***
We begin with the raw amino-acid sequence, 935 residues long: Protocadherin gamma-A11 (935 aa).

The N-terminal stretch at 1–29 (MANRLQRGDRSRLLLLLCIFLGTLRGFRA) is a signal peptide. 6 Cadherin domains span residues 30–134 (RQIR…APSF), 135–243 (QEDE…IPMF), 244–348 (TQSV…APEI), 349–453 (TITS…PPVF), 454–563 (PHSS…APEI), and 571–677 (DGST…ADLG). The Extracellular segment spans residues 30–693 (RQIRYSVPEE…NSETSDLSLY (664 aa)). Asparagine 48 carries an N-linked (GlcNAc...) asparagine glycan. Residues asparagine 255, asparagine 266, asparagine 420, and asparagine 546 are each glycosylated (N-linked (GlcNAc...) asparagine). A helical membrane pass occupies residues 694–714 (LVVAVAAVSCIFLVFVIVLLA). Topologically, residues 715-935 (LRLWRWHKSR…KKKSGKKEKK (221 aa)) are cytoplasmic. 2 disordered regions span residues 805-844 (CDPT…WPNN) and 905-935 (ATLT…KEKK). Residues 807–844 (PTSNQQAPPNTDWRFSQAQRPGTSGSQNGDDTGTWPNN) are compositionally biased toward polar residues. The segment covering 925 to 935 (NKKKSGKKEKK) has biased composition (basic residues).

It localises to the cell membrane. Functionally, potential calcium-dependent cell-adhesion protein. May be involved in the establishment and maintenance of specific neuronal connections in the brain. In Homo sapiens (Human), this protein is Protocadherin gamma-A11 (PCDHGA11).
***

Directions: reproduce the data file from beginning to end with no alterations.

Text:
We begin with the raw amino-acid sequence, 935 residues long: Protocadherin gamma-A11 (935 aa).

The N-terminal stretch at 1–29 (MANRLQRGDRSRLLLLLCIFLGTLRGFRA) is a signal peptide. 6 Cadherin domains span residues 30–134 (RQIR…APSF), 135–243 (QEDE…IPMF), 244–348 (TQSV…APEI), 349–453 (TITS…PPVF), 454–563 (PHSS…APEI), and 571–677 (DGST…ADLG). The Extracellular segment spans residues 30–693 (RQIRYSVPEE…NSETSDLSLY (664 aa)). Asparagine 48 carries an N-linked (GlcNAc...) asparagine glycan. Residues asparagine 255, asparagine 266, asparagine 420, and asparagine 546 are each glycosylated (N-linked (GlcNAc...) asparagine). A helical membrane pass occupies residues 694–714 (LVVAVAAVSCIFLVFVIVLLA). Topologically, residues 715-935 (LRLWRWHKSR…KKKSGKKEKK (221 aa)) are cytoplasmic. 2 disordered regions span residues 805-844 (CDPT…WPNN) and 905-935 (ATLT…KEKK). Residues 807–844 (PTSNQQAPPNTDWRFSQAQRPGTSGSQNGDDTGTWPNN) are compositionally biased toward polar residues. The segment covering 925 to 935 (NKKKSGKKEKK) has biased composition (basic residues).

It localises to the cell membrane. Functionally, potential calcium-dependent cell-adhesion protein. May be involved in the establishment and maintenance of specific neuronal connections in the brain. In Homo sapiens (Human), this protein is Protocadherin gamma-A11 (PCDHGA11).